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GET ACTIVE

Encourage others to start talking and gain control of their bladder health!  We've made it simple for you to share National Bladder Health Week news, resources, tips and tools with your friends, family and healthcare providers.  We have a variety of  simple activities you can choose from to promote awareness of bladder health.  They are cut and paste one of the sample newsletter or emails below.

1415 Stuart Engals Blvd
Mt Pleasant, SC, 29464
United States

843 419-5307

NAFC is a non-profit offering resources for people struggling with incontinence, adult bedwetting, OAB, SUI, nocturia, neurogenic bladder, and pelvic floor disorders like prolapse. 

CAREGIVER BLOG

Caring for a loved one with incontinence can be extremely challenging.  Read stories from other caregivers who have walked in your shoes on the NAFC Caregiver Blog.

Fall Prevention

Dawn Dingman

One-third of people over the age of 65 fall every year, and 50% of those are 80 and older. Unintentional injury is the fifth leading cause of death in those 65 and older, and two-thirds of all injuries are related to falls. 5% of older people who fall require hospitalization. Fear of falling leads to loss of independence. It is important to understand the impact of falls because of morbidity and mortality in the older adult. Risk factors for falls include: muscle weakness, history of falls, gait and balance problems, need to use a walker or cane, visual impairment, arthritis, difficulties doing activities of daily living (bathing, dressing, transferring, and toileting), depression, cognitive impairment or memory problems, and age greater than 80.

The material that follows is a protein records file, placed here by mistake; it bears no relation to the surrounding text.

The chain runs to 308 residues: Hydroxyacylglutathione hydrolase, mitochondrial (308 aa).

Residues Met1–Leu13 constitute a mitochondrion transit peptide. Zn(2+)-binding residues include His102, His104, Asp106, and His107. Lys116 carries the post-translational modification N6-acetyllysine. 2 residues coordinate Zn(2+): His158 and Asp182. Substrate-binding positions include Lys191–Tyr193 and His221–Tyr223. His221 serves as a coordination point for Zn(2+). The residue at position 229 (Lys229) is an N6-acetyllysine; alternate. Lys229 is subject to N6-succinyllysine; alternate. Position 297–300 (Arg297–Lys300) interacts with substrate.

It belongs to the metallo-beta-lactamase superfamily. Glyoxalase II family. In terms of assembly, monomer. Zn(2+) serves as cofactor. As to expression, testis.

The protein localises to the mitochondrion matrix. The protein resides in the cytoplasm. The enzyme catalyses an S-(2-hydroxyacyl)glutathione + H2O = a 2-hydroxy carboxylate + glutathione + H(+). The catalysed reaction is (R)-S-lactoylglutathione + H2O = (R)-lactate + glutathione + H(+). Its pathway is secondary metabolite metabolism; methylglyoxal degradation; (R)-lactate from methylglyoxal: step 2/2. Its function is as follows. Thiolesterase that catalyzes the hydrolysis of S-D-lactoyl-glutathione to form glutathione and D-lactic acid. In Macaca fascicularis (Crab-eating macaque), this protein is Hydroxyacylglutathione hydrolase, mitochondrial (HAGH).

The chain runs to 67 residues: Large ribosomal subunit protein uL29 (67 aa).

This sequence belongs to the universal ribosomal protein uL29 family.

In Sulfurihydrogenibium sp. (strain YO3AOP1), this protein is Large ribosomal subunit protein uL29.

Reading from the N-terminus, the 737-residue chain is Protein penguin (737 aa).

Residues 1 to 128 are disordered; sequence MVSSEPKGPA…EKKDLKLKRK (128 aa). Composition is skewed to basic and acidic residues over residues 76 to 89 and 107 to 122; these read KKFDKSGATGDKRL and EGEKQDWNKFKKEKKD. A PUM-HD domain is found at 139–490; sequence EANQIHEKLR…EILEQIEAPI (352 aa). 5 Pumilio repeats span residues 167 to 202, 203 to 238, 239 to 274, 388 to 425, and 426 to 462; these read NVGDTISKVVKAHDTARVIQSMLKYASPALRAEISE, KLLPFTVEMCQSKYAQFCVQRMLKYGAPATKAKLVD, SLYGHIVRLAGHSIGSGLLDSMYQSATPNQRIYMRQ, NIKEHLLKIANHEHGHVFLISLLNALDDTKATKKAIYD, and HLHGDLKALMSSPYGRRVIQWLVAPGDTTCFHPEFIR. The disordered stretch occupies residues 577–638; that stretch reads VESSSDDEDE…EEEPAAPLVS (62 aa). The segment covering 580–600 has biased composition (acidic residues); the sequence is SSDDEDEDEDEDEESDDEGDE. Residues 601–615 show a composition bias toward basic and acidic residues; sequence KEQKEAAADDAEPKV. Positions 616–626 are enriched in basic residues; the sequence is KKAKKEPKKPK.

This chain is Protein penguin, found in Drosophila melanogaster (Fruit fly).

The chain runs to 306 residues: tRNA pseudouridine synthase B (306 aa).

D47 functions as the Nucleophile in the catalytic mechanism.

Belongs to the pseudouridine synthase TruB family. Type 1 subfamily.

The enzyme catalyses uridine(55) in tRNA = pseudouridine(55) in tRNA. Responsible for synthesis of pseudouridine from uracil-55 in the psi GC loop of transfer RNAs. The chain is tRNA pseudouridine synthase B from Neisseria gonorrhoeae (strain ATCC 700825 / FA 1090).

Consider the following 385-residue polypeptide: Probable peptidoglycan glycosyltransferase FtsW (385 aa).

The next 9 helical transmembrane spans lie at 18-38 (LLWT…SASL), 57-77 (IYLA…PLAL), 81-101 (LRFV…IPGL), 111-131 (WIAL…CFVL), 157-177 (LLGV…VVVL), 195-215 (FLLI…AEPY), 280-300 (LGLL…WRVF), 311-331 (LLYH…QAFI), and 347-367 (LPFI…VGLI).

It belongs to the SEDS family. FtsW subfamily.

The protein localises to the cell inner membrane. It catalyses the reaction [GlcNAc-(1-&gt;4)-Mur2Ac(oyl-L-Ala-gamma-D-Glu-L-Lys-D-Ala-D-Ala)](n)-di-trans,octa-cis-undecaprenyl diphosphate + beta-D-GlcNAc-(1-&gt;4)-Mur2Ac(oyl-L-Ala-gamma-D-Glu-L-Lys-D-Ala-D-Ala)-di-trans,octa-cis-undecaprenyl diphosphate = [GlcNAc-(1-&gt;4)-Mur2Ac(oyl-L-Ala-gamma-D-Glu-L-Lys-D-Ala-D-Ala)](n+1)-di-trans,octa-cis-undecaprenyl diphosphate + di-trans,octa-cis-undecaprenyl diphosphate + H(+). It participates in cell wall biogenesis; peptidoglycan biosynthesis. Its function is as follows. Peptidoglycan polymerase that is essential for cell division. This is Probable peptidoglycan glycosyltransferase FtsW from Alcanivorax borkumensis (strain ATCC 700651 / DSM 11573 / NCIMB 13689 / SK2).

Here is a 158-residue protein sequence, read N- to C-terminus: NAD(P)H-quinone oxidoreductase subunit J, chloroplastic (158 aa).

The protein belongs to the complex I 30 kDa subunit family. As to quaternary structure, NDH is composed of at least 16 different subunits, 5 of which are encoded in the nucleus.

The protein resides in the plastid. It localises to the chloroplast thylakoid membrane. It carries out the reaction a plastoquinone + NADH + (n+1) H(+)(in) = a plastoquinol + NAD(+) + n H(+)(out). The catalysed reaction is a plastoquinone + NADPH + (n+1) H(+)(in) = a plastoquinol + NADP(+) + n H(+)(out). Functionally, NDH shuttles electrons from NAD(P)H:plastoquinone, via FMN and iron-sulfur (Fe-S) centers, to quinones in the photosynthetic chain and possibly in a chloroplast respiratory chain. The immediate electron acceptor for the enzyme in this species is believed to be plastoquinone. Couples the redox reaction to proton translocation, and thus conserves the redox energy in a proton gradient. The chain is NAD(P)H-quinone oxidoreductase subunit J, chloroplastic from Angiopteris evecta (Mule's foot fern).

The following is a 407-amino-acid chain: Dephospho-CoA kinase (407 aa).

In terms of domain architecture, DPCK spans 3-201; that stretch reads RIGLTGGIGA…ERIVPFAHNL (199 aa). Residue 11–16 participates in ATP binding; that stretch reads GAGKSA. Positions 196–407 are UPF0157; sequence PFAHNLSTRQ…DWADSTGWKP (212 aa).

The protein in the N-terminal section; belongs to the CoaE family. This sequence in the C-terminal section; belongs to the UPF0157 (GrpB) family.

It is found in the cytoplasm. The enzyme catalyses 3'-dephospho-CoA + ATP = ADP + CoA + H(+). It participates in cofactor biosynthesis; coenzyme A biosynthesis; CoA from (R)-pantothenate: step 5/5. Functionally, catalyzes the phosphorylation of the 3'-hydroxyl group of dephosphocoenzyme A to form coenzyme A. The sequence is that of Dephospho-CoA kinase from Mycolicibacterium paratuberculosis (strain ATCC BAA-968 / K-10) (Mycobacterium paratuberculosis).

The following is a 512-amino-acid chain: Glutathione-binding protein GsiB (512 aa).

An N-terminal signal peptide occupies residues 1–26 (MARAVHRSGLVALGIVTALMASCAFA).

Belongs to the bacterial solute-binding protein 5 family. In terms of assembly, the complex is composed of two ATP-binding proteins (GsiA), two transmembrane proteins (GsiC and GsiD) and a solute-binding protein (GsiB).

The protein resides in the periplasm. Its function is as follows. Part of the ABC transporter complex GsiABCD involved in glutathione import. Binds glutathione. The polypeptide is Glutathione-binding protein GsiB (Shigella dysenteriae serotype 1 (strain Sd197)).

There are numerous medical problems that cause gait and balance problems, including neurological disorders, which affect the spine, peripheral nervous system, and the central
nervous system, such as Parkinson’s disease and strokes. Other problems include arthritis of the hips and knees, cardiovascular disease, and vertigo.

Medications that affect the central nervous system can contribute to falls: tranquilizers, sleeping medications, anti-depressants, narcotics, muscle relaxants, and anti-seizure medications. Medications for cardiovascular disease and hypertension can contribute to falls because they may cause a drop in blood pressure when standing.

If you have had a fall or have a gait or balance problem you need evaluation by a physician. You should also evaluate your home for environmental hazards. This can be done by home safety evaluation checklists that are available online, or you can have a home safety evaluation by physical therapist. Muscle strength and balance through appropriate exercise is a must. Preventing and treating osteoporosis can reduce risk of fractures due to falls. Vitamin D is important in decreasing risk of falls.

Other precautions you can take:
• When getting out of bed, sit on the edge of the bed for few minutes before standing
• Keep the path to bathroom clear of clutter
• Wear slippers with non-skid soles
• Remove loose rugs
• If using a walker or a cane, keep it bedside
• Take time to turn on lights
• Frail and elderly with multiple risk factors may benefit from a bedside commode